Australian Dollar holds gains despite lower-than-expected Trade Surplus from Australia

July 4, 2024 7:39 pm

  • AUD/USD bulls retain firm amid weak US data.
  • May’s strong Retail Sales figures from Australia continue to support the pair, soft Trade Surplus may limit the upside.
  • US traders are out celebrating Independence day.

The Australian Dollar (AUD) held its ground against the USD, maintaining itself in highs since January. This is despite the weaker-than-expected Trade Surplus figures reported during the Asian session as the USD remains weak following Wednesday’s set of soft economic figures reported.

The Australian economy is showing some signs of weakness. However, persistently high inflation is prompting the Reserve Bank of Australia (RBA) to delay potential rate cuts. As potentially one of the last G10 countries’ Central Banks to initiate rate reductions, this could somewhat further extend the gains of the Aussie as markets are also considering rate hikes.

Updated Daily Market Movers: AUD gains strength despite disappointing Trade Surplus data

  • Trade Surplus for May in Australia came in at 5,773M MoM, narrower than the 6,678M expected and a downgrade from 6,548M in the previous reading, according to the Australian Bureau of Statistics on Thursday.
  • Australia’s Goods/Services Exports rose 2.8% on a monthly basis versus the 2.5% decline in the prior month, offering some support to the Aussie.
  • From the Reserve Bank of Australia, this week’s minutes reflected an ongoing preference for holding the policy rate steady, primarily due to “uncertainty around consumption data and clear evidence of financial stress among many households”.
  • With the bank leaving the door open for rate hikes and with Governor Bullock confirming that the bank will do what’s necessary to bring down inflation, the Aussie might extend its gains.
  • Futures markets now assign a 25% probability of a rate hike at the RBA’s August 6 meeting, growing to around 50% in the following meetings.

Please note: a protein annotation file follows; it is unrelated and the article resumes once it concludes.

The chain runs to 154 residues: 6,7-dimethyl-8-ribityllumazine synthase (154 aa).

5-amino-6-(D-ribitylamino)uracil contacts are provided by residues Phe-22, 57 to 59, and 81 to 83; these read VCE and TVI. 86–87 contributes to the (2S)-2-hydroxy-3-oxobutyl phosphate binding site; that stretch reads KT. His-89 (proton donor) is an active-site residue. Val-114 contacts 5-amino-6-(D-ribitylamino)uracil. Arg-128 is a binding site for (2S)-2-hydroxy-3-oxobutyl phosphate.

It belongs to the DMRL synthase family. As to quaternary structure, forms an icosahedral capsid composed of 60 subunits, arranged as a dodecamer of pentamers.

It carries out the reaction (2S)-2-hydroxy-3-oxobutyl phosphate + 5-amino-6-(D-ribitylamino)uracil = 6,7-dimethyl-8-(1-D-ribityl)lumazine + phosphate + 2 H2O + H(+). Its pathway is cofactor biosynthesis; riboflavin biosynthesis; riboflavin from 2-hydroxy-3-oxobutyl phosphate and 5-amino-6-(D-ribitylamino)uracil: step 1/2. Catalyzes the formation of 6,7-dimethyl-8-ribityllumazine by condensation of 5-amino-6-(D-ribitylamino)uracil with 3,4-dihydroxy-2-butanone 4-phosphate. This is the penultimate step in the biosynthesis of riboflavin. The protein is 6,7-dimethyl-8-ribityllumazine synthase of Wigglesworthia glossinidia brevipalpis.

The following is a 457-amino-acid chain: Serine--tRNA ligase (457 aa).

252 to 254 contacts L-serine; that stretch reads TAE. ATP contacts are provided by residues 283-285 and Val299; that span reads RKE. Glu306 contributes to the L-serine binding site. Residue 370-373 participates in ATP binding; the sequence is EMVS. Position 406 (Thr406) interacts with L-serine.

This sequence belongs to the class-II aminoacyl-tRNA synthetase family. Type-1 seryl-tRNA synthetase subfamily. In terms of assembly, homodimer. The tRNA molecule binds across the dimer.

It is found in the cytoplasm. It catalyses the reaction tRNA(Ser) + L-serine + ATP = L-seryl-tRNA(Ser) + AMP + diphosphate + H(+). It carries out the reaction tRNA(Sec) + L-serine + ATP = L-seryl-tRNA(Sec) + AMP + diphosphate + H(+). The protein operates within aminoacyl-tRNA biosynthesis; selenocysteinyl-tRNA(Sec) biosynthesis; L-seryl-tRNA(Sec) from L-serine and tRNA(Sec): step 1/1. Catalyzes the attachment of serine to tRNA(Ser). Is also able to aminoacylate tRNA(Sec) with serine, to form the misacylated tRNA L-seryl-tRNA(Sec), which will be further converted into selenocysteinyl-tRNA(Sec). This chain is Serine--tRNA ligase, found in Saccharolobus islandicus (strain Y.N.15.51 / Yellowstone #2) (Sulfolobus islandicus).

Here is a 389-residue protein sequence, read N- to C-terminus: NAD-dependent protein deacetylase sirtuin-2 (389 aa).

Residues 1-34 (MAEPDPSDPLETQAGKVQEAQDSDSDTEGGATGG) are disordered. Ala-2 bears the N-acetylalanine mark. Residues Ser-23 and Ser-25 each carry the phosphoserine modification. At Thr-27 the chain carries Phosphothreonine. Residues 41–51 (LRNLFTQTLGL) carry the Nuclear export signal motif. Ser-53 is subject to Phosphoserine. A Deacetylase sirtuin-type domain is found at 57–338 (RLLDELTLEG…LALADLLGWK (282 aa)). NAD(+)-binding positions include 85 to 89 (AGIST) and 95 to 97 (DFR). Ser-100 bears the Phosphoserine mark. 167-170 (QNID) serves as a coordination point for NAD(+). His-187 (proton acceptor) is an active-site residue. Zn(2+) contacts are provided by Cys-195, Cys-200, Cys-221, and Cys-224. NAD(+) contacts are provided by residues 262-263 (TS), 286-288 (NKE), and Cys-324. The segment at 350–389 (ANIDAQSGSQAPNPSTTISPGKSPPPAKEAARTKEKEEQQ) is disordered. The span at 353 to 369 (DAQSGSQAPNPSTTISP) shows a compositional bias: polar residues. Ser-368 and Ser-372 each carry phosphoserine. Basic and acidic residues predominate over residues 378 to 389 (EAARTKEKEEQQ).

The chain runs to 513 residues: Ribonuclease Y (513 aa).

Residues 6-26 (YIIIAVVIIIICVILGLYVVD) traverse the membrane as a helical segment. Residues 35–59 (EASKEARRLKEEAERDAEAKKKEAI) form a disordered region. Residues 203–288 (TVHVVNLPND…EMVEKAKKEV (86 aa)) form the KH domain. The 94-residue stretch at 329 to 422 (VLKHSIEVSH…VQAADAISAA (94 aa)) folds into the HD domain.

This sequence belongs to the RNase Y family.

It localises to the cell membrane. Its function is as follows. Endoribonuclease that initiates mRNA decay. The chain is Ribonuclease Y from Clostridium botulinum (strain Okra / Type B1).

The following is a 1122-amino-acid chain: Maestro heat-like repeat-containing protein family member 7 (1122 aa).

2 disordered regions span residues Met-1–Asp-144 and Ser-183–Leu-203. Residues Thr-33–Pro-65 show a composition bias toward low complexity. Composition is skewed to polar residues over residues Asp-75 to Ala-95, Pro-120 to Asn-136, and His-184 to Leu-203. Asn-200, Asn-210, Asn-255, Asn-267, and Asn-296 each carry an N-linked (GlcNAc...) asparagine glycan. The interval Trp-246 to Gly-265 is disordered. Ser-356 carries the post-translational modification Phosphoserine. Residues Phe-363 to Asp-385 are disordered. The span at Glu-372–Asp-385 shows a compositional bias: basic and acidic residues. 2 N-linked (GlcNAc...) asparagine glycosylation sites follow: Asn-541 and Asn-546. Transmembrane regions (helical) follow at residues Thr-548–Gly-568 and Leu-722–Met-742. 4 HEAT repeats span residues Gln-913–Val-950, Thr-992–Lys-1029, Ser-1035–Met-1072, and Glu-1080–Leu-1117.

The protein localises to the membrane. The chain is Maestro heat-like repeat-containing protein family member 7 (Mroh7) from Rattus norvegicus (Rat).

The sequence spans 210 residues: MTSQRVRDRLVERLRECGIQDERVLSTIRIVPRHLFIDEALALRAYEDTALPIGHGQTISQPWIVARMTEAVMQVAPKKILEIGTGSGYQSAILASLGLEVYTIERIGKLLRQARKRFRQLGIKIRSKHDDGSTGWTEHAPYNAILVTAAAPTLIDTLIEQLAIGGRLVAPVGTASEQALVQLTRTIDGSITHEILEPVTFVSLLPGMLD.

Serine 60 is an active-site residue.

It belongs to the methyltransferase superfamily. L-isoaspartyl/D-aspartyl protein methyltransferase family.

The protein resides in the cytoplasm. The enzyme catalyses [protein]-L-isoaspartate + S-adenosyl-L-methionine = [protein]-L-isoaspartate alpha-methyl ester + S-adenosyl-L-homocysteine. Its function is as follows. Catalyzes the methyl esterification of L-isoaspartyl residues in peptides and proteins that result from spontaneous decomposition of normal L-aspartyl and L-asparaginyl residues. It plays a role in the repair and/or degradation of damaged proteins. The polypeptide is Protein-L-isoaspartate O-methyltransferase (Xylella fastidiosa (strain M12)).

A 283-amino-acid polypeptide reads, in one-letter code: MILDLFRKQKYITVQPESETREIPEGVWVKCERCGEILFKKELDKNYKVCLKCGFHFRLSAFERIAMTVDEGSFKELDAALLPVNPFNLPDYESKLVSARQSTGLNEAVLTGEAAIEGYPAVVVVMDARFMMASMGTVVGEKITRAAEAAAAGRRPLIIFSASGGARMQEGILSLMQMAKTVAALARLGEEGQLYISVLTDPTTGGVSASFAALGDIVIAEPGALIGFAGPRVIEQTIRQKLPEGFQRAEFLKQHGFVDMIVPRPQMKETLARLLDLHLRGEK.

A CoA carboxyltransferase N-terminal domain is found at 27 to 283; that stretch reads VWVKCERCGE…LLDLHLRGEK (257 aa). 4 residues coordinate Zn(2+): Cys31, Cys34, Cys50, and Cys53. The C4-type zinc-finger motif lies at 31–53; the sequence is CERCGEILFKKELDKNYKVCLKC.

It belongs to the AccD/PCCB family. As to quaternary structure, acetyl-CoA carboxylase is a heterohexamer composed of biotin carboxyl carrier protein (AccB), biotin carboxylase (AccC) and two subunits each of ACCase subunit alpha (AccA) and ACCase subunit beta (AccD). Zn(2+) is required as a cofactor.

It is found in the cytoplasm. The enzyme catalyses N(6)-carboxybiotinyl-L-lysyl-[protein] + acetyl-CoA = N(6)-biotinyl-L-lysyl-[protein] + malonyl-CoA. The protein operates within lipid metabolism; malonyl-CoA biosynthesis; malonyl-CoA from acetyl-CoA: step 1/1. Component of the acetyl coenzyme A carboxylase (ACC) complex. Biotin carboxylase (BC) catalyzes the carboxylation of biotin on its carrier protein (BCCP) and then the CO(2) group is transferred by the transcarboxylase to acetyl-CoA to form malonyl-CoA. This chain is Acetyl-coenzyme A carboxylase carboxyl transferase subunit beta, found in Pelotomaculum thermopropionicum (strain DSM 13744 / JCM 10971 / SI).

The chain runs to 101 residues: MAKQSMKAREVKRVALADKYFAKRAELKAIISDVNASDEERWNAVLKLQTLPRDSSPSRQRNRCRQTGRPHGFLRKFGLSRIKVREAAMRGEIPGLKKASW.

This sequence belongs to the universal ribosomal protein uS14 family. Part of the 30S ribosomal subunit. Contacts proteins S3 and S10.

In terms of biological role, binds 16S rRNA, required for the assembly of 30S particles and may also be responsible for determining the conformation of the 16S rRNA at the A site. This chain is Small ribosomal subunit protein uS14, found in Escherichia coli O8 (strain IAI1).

• For the Federal Reserve, the market’s anticipation for a rate cut in September remains robust, with a 70% odds placed on the expectation.
  • Wednesday’s soft ADP, Jobless Claims, and ISM Services PMIs definitely boosted the market’s doves confidence of a September cut.

Technical Analysis: AUD/USD continues its strong momentum, outlook favorable for the bulls

The AUD/USD pair retains a robust momentum, with indicators including the Relative Strength Index (RSI) and Moving Average Convergence Divergence (MACD) residing deep in positive territory. With the pair in its January highs, it shows a promising outlook.

On the resistance front, 0.6730 and 0.6750 are the next bullish targets. Meanwhile, potential support levels include 0.6670, 0.6650, and 0.6630.

Australian Dollar FAQs

One of the most significant factors for the Australian Dollar (AUD) is the level of interest rates set by the Reserve Bank of Australia (RBA). Because Australia is a resource-rich country another key driver is the price of its biggest export, Iron Ore. The health of the Chinese economy, its largest trading partner, is a factor, as well as inflation in Australia, its growth rate and Trade Balance. Market sentiment – whether investors are taking on more risky assets (risk-on) or seeking safe-havens (risk-off) – is also a factor, with risk-on positive for AUD.

The Reserve Bank of Australia (RBA) influences the Australian Dollar (AUD) by setting the level of interest rates that Australian banks can lend to each other. This influences the level of interest rates in the economy as a whole. The main goal of the RBA is to maintain a stable inflation rate of 2-3% by adjusting interest rates up or down. Relatively high interest rates compared to other major central banks support the AUD, and the opposite for relatively low. The RBA can also use quantitative easing and tightening to influence credit conditions, with the former AUD-negative and the latter AUD-positive.

China is Australia’s largest trading partner so the health of the Chinese economy is a major influence on the value of the Australian Dollar (AUD). When the Chinese economy is doing well it purchases more raw materials, goods and services from Australia, lifting demand for the AUD, and pushing up its value. The opposite is the case when the Chinese economy is not growing as fast as expected. Positive or negative surprises in Chinese growth data, therefore, often have a direct impact on the Australian Dollar and its pairs.

Iron Ore is Australia’s largest export, accounting for $118 billion a year according to data from 2021, with China as its primary destination. The price of Iron Ore, therefore, can be a driver of the Australian Dollar. Generally, if the price of Iron Ore rises, AUD also goes up, as aggregate demand for the currency increases. The opposite is the case if the price of Iron Ore falls. Higher Iron Ore prices also tend to result in a greater likelihood of a positive Trade Balance for Australia, which is also positive of the AUD.

The Trade Balance, which is the difference between what a country earns from its exports versus what it pays for its imports, is another factor that can influence the value of the Australian Dollar. If Australia produces highly sought after exports, then its currency will gain in value purely from the surplus demand created from foreign buyers seeking to purchase its exports versus what it spends to purchase imports. Therefore, a positive net Trade Balance strengthens the AUD, with the opposite effect if the Trade Balance is negative.

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